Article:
Hilary Putnam

Hilary Putnam a professor of philosophy at Harvard University, is the author of Mathematics, Matter and Mind and Mind, Language and Reality. His new book, Reason, Truth and History, will be reviewed in a later issue of this journal.


Hilary Putnam, 8 February 1996

Every so often one encounters a book with which one disagrees, wholly or in large part, but which one regards as a genuine contribution to philosophy precisely because it sets out views with which one disagrees, and does so with exemplary clarity and sophistication. For me, Galen Strawson’s Mental Reality is such a book, and any contemporary course of lectures on the philosophy of mind would be well advised to discuss it: the issues it deals with are important ones, and what Strawson has to say about them is original.



2 December 1993

Colin McGinn’s review of Renewing Philosophy (LRB, 2 December 1993) is in content not a book review, but a polemic, and as such requires a response. It is a major misrepresentation that I attack all of analytic philosophy (let alone all of philosophy) as being ‘scientistic’, as McGinn suggests. McGinn asks a rhetorical question: ‘Does he believe that traditional ontology and epistemology are...


Hilary Putnam, 21 April 1988

The Harvard University Press asked ‘the most distinguished and influential of living philosophers’ (Strawson’s description of Quine, on the dust-jacket) to produce a collection of loosely-connected essays on topics of his choice in a format inspired by Voltaire’s Philosophical Dictionary – and the result is a remarkable addition to English literature. Quine is not only a great philosopher, but also a master of the English language and a genuine polymath; and the ‘dictionary’ format – more than eighty articles ranging from A (Alphabet) to Z (Zero), and including entries on Belief, Communication, Free Will, Idiotisms, Longitude and Latitude, Marks, Prizes, Latin Pronunciation, Tolerance and Trinity – gives him ample opportunity to write (and, he tells us in the Preface, to have ‘more than half the fun’) about ‘lowlier themes’ than philosophy (which occupies less than half the book). Apart from philosophy, the subjects most fully represented in the book are mathematics, logic and language (including English etymologies, stylistics, and the philology of the Romance languages), but there are also many short essays in which Quine pokes fun or grumbles good-naturedly about various pet peeves. (The essays on Artificial Languages, Extravagance, Mathematosis, Usage and Abuses are wonderful examples.) Perhaps the most charmingly lighthearted essay in the book is the one titled ‘Misling’. Many people have been misled to pronounce ‘misled’ as ‘mizzled’. ‘But the verb misle that is born of that misconception is too pat to pass up, descriptive as it is of the very circumstance that engendered it,’ Quine tells us. ‘Perhaps we can press it into service as a mild word for the restrained sort of deception, not quite actionable as fraud even in Ralph Nader’s day, that has a respected place in enlightened modern merchandising.’ Although Quine steers clear of political themes for the most part, there is one beautifully formulated statement of his conservative creed – the essay on Freedom. An added charm is the not quite self-deprecating humour exhibited by some of the best remarks in the book, as when Quine writes (in the essay on Communication):’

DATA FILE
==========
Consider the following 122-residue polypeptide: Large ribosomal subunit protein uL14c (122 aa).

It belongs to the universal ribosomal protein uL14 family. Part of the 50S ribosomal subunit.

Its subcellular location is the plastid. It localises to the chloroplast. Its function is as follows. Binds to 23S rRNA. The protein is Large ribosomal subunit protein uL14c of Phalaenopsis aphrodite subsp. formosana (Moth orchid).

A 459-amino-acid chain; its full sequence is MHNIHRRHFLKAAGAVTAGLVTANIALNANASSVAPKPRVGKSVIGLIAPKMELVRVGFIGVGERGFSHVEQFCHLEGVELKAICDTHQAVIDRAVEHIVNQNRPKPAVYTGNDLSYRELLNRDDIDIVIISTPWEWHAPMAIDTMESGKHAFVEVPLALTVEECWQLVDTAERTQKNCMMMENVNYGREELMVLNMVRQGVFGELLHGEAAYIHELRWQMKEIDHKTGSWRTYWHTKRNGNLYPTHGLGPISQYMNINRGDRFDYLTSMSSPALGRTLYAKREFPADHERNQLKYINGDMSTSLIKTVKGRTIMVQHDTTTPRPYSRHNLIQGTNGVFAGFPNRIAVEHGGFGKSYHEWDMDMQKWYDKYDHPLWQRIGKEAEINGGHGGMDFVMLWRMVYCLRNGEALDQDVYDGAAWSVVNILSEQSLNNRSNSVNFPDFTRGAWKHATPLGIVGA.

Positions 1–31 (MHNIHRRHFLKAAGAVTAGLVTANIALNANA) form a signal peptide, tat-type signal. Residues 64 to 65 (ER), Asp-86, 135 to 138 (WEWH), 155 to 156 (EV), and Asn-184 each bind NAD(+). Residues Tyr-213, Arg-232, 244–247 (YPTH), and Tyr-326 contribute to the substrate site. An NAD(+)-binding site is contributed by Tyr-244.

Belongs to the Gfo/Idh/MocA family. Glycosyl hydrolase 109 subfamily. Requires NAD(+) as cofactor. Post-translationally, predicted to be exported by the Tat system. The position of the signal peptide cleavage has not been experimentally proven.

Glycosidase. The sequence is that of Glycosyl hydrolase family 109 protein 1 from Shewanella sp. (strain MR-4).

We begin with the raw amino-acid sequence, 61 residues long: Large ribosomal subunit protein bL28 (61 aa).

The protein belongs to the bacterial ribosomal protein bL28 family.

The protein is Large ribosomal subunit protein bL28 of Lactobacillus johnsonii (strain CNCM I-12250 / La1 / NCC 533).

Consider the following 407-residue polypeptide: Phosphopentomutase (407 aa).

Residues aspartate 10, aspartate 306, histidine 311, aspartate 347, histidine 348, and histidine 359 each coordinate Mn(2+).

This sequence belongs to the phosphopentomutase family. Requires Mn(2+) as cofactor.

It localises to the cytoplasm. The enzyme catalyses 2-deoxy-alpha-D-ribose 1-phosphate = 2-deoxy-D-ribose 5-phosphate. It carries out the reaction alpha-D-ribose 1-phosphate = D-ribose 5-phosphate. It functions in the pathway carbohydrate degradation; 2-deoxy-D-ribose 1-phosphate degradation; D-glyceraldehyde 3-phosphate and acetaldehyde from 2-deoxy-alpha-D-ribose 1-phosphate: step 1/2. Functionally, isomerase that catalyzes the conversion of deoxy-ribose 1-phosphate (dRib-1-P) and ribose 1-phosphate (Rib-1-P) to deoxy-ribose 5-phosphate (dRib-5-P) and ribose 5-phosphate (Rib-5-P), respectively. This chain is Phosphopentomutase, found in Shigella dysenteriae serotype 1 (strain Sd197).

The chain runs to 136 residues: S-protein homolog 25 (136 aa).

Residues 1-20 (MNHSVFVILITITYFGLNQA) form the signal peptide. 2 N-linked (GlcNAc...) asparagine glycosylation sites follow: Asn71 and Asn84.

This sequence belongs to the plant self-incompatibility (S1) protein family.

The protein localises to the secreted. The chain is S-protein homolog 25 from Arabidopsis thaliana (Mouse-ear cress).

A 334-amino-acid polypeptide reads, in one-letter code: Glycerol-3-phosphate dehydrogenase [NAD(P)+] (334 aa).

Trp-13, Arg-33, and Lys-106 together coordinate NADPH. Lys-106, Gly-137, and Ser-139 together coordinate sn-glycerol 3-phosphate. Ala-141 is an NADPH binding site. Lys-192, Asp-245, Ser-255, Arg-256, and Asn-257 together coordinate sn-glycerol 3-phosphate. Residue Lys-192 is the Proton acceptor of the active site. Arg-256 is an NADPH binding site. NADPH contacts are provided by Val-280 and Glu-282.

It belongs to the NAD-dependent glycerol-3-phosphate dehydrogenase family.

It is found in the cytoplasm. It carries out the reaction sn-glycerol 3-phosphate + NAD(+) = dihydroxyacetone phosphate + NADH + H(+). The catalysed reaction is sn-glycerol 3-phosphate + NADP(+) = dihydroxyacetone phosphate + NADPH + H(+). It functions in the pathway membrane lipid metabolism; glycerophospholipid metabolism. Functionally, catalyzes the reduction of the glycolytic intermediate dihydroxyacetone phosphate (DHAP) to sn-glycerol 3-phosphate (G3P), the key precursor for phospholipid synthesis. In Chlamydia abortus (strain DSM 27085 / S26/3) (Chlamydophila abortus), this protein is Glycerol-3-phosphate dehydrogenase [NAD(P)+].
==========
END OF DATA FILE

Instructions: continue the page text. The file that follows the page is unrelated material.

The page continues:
Liberation Philosophy

Hilary Putnam, 20 March 1986